Volunteer Water Quality Monitoring Workshops

Introductory Workshop

This workshop introduces the basic level of monitoring including site selection, stream discharge and biological monitoring. The primary emphasis is education about watersheds and the importance of biological monitoring in those watersheds. The following subjects are taught in the classroom and then demonstrated at a nearby creek.

Volunteers receive instruction in the following:

  • How to take a subjective survey of the stream site that will be monitored. The site survey includes evaluating land use, riparian (wooded area) cover, stream bank and in-stream conditions.
  • How to map a watershed. Volunteers receive hands-on mapping instructions on how to map the watershed of their adopted stream.
  • How to calculate stream discharge. Volunteers are instructed on how to use the Stream Discharge data sheets and mathematically derive the stream discharge in cubic feet per second. This method is comparable to professional stream discharge measurements.
  • How to collect and identify invertebrates that are living in streams. Invertebrates are indicators of pollution. Volunteers learn how to derive a water quality rating from the invertebrate collection.
  • How to choose a good site to monitor.
  • How to be safe on the creek.
  • How to understand the laws that protect the water quality of streams in Missouri.
  • How to fill out data reports.
  • Why it is important that no one should trespass.

Invertebrate photographs and a training notebook are supplied at the workshop. Once workshop attendees return their site selection and stream discharge data sheets they will receive monitoring equipment that includes a kick net, vials, maginifers and forceps. The workshop is taught in one day.

Introductory Workshop Notebook

Stream Insects and Crustaceans Identification Blue Bug Card

Introductory Workshop Notebook Microsoft® PowerPoint® Presentations

Level 1 Workshop

The Level 1 Workshop prepares volunteers to go to a nearby stream and investigate six chemical aspects of the water, conduct a visual survey and collect macroinvertebrates and water quality indicator species. The chemical tests include temperature, pH (the acidity of the water), conductivity, dissolved oxygen, nitrate and phosphate (nutrients) and turbidity. All six parameters can be related to the Clean Water Act laws that protect the water quality of the nation’s rivers and streams.

The workshop provides eight hours of in-classroom instruction that includes:

  • How to properly conduct the chemical tests.
  • How to manage and care for the chemical test equipment.
  • How to safely store the test equipment.
  • How to dispose of the water and waste materials that are created from the chemical reaction.
  • How to interpret the data through the use of a Water Chemistry Reference Table.
  • How to conduct a visual survey.

Workshop time is spent demonstrating and practicing chemical monitoring in the classroom and in the field. The stream side chemical testing includes when it is beneficial to monitor (time of day) and when monitoring can become dangerous.

Workshop time is spent teaching the correct method for conducting a visual survey in the classroom as well as out on the stream. Volunteers are taught how to subjectively determine land use in their watershed, as well as how to evaluate riparian (wooded area) cover, stream bank and in-stream conditions.

Biological monitoring review includes:

  • Macroinvertebrate habitats.
  • Seasons for collecting biological data.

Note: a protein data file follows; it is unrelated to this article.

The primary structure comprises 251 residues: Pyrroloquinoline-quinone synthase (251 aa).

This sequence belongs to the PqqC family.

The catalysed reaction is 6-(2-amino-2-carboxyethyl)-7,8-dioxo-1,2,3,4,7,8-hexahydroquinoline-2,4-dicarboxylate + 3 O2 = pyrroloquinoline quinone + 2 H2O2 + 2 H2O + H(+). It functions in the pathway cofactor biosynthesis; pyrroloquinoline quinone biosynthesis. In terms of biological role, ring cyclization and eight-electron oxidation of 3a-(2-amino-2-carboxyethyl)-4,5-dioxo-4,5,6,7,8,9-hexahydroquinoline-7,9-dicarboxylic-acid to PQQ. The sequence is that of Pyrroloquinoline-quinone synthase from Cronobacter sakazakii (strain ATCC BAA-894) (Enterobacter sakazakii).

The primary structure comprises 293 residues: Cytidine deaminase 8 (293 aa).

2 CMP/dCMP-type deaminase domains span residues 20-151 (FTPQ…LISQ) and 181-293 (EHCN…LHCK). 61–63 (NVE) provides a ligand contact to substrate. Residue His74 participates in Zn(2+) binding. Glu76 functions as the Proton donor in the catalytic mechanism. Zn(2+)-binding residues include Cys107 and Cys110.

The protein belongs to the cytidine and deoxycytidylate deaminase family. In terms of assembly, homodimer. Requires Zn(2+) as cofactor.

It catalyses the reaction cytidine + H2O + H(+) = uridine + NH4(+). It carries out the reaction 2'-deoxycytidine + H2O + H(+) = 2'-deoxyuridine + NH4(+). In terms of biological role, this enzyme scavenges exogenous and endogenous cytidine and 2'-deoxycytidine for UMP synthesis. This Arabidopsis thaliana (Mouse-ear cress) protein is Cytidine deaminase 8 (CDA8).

• Life cycle of the aquatic insect.
  • How to identify macroinvertebrates by studying morphology and key characteristics.

Level I instruction also covers aspects of sand and gravel removal and the physical change that can take place in a stream when the removal of these resources are conducted improperly.

Workshop attendees will be qualified to receive monitoring equipment that includes pH and conductivity pens, a dissolved oxygen kit, nitrate kit, turbidity tube, safety glasses and a training notebook when they have completed an Introductory workshop and the Level I workshop. The workshop is scheduled for one day.

Level 1 Workshop Notebook

Level 2 Workshop

Volunteers who have successfully completed the Level 1 workshop and submitted both Stream Discharge and Water Chemistry data are eligible to attend a Level 2 workshop. The Level 2 workshop is a Quality Assurance/Quality Control Workshop in a laboratory setting.

Attending a Level 2 workshop allows the volunteer to:

  • Check their chemical monitoring equipment to ensure it is functioning properly.
  • Improve their chemical monitoring techniques.
  • Improve their ability to correctly identify macroinvertebrates by obtaining assistance identifying unknown invertebrates from their streams and confirming identification of invertebrates in their reference collection.

Level 3 Evaluation

Volunteers who have successfully completed the Level 2 Workshop are eligible for Level 3 evaluation. Those volunteers who regularly submit all four data sets may be the most comfortable pursuing a Level 3 audit.

The designation of Level 3 indicates that program personnel have evaluated the volunteer in the field at their monitoring site. In order to pass a Level 3 audit, the volunteer must successfully demonstrate all of the procedures and techniques learned up to that point, as well as be able to identify all of the invertebrates at their site to Order.

This evaluation is scheduled through appointment only. It is strongly recommended that the volunteer request evaluation during a time of year they regularly sample macroinvertebrates. By doing so, the volunteer ensures the highest level of familiarity and confidence identifying the types and seasonally-changing sizes of invertebrates in their stream.

For more information contact Randy Sarver with the department's Environmental Services Program.